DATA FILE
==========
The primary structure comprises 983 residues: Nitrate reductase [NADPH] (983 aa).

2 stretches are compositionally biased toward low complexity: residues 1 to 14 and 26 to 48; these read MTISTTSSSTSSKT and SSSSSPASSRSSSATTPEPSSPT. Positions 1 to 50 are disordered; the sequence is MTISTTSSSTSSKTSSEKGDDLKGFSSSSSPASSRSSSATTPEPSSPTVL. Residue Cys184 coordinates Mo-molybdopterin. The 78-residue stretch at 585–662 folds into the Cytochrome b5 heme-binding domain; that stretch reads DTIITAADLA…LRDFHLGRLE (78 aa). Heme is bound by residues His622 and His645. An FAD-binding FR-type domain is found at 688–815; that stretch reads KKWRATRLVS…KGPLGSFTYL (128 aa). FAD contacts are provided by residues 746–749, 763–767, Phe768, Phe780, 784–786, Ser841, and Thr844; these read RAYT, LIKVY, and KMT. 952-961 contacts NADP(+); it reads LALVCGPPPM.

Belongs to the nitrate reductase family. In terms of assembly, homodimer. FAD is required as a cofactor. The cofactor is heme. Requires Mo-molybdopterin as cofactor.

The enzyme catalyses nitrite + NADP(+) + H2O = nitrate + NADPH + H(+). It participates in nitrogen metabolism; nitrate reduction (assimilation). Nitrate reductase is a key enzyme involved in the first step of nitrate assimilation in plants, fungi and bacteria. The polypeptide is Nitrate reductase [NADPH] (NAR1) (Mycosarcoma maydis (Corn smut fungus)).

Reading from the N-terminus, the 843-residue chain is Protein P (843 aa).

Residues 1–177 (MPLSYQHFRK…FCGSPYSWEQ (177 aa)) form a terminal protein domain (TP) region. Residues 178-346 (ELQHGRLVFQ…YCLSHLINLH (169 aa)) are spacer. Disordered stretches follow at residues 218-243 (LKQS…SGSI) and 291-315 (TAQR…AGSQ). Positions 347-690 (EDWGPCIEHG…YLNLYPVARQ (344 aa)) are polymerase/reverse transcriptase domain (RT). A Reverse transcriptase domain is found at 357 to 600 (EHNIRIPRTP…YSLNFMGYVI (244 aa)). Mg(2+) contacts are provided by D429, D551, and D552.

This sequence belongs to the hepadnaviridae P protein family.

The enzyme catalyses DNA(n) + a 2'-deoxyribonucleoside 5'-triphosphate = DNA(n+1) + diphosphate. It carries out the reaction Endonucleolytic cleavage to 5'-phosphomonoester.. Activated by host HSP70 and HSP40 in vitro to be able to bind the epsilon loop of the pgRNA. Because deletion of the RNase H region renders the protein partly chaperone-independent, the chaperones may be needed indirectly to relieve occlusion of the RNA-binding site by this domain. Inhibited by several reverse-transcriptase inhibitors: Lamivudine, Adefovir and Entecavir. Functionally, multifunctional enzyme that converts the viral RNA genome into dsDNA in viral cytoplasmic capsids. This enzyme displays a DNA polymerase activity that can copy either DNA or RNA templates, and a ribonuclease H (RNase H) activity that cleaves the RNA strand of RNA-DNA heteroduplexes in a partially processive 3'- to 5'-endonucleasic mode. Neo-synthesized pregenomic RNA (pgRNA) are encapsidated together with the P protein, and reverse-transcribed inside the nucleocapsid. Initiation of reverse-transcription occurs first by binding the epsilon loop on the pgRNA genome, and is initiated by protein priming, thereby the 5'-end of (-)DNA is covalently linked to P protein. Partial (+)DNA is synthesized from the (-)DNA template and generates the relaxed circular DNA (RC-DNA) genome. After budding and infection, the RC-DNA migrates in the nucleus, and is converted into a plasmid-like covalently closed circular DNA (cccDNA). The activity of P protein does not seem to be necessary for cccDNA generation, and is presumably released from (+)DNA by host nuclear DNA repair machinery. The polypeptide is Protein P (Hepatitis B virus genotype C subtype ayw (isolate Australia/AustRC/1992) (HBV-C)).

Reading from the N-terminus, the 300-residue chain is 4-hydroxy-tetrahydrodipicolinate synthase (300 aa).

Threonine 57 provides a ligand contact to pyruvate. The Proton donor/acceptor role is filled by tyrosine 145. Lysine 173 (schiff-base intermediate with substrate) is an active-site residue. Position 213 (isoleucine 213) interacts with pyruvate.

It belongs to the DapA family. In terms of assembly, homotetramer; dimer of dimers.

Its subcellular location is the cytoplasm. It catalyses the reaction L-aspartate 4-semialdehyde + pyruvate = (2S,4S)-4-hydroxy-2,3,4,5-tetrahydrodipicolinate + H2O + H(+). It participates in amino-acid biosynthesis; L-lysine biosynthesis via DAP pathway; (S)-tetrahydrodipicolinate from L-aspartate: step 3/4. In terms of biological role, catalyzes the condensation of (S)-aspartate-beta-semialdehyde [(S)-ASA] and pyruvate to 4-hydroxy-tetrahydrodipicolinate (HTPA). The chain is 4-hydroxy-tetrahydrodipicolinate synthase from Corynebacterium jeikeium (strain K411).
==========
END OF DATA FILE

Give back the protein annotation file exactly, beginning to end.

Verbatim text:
The primary structure comprises 983 residues: Nitrate reductase [NADPH] (983 aa).

2 stretches are compositionally biased toward low complexity: residues 1 to 14 and 26 to 48; these read MTISTTSSSTSSKT and SSSSSPASSRSSSATTPEPSSPT. Positions 1 to 50 are disordered; the sequence is MTISTTSSSTSSKTSSEKGDDLKGFSSSSSPASSRSSSATTPEPSSPTVL. Residue Cys184 coordinates Mo-molybdopterin. The 78-residue stretch at 585–662 folds into the Cytochrome b5 heme-binding domain; that stretch reads DTIITAADLA…LRDFHLGRLE (78 aa). Heme is bound by residues His622 and His645. An FAD-binding FR-type domain is found at 688–815; that stretch reads KKWRATRLVS…KGPLGSFTYL (128 aa). FAD contacts are provided by residues 746–749, 763–767, Phe768, Phe780, 784–786, Ser841, and Thr844; these read RAYT, LIKVY, and KMT. 952-961 contacts NADP(+); it reads LALVCGPPPM.

Belongs to the nitrate reductase family. In terms of assembly, homodimer. FAD is required as a cofactor. The cofactor is heme. Requires Mo-molybdopterin as cofactor.

The enzyme catalyses nitrite + NADP(+) + H2O = nitrate + NADPH + H(+). It participates in nitrogen metabolism; nitrate reduction (assimilation). Nitrate reductase is a key enzyme involved in the first step of nitrate assimilation in plants, fungi and bacteria. The polypeptide is Nitrate reductase [NADPH] (NAR1) (Mycosarcoma maydis (Corn smut fungus)).

Reading from the N-terminus, the 843-residue chain is Protein P (843 aa).

Residues 1–177 (MPLSYQHFRK…FCGSPYSWEQ (177 aa)) form a terminal protein domain (TP) region. Residues 178-346 (ELQHGRLVFQ…YCLSHLINLH (169 aa)) are spacer. Disordered stretches follow at residues 218-243 (LKQS…SGSI) and 291-315 (TAQR…AGSQ). Positions 347-690 (EDWGPCIEHG…YLNLYPVARQ (344 aa)) are polymerase/reverse transcriptase domain (RT). A Reverse transcriptase domain is found at 357 to 600 (EHNIRIPRTP…YSLNFMGYVI (244 aa)). Mg(2+) contacts are provided by D429, D551, and D552.

This sequence belongs to the hepadnaviridae P protein family.

The enzyme catalyses DNA(n) + a 2'-deoxyribonucleoside 5'-triphosphate = DNA(n+1) + diphosphate. It carries out the reaction Endonucleolytic cleavage to 5'-phosphomonoester.. Activated by host HSP70 and HSP40 in vitro to be able to bind the epsilon loop of the pgRNA. Because deletion of the RNase H region renders the protein partly chaperone-independent, the chaperones may be needed indirectly to relieve occlusion of the RNA-binding site by this domain. Inhibited by several reverse-transcriptase inhibitors: Lamivudine, Adefovir and Entecavir. Functionally, multifunctional enzyme that converts the viral RNA genome into dsDNA in viral cytoplasmic capsids. This enzyme displays a DNA polymerase activity that can copy either DNA or RNA templates, and a ribonuclease H (RNase H) activity that cleaves the RNA strand of RNA-DNA heteroduplexes in a partially processive 3'- to 5'-endonucleasic mode. Neo-synthesized pregenomic RNA (pgRNA) are encapsidated together with the P protein, and reverse-transcribed inside the nucleocapsid. Initiation of reverse-transcription occurs first by binding the epsilon loop on the pgRNA genome, and is initiated by protein priming, thereby the 5'-end of (-)DNA is covalently linked to P protein. Partial (+)DNA is synthesized from the (-)DNA template and generates the relaxed circular DNA (RC-DNA) genome. After budding and infection, the RC-DNA migrates in the nucleus, and is converted into a plasmid-like covalently closed circular DNA (cccDNA). The activity of P protein does not seem to be necessary for cccDNA generation, and is presumably released from (+)DNA by host nuclear DNA repair machinery. The polypeptide is Protein P (Hepatitis B virus genotype C subtype ayw (isolate Australia/AustRC/1992) (HBV-C)).

Reading from the N-terminus, the 300-residue chain is 4-hydroxy-tetrahydrodipicolinate synthase (300 aa).

Threonine 57 provides a ligand contact to pyruvate. The Proton donor/acceptor role is filled by tyrosine 145. Lysine 173 (schiff-base intermediate with substrate) is an active-site residue. Position 213 (isoleucine 213) interacts with pyruvate.

It belongs to the DapA family. In terms of assembly, homotetramer; dimer of dimers.

Its subcellular location is the cytoplasm. It catalyses the reaction L-aspartate 4-semialdehyde + pyruvate = (2S,4S)-4-hydroxy-2,3,4,5-tetrahydrodipicolinate + H2O + H(+). It participates in amino-acid biosynthesis; L-lysine biosynthesis via DAP pathway; (S)-tetrahydrodipicolinate from L-aspartate: step 3/4. In terms of biological role, catalyzes the condensation of (S)-aspartate-beta-semialdehyde [(S)-ASA] and pyruvate to 4-hydroxy-tetrahydrodipicolinate (HTPA). The chain is 4-hydroxy-tetrahydrodipicolinate synthase from Corynebacterium jeikeium (strain K411).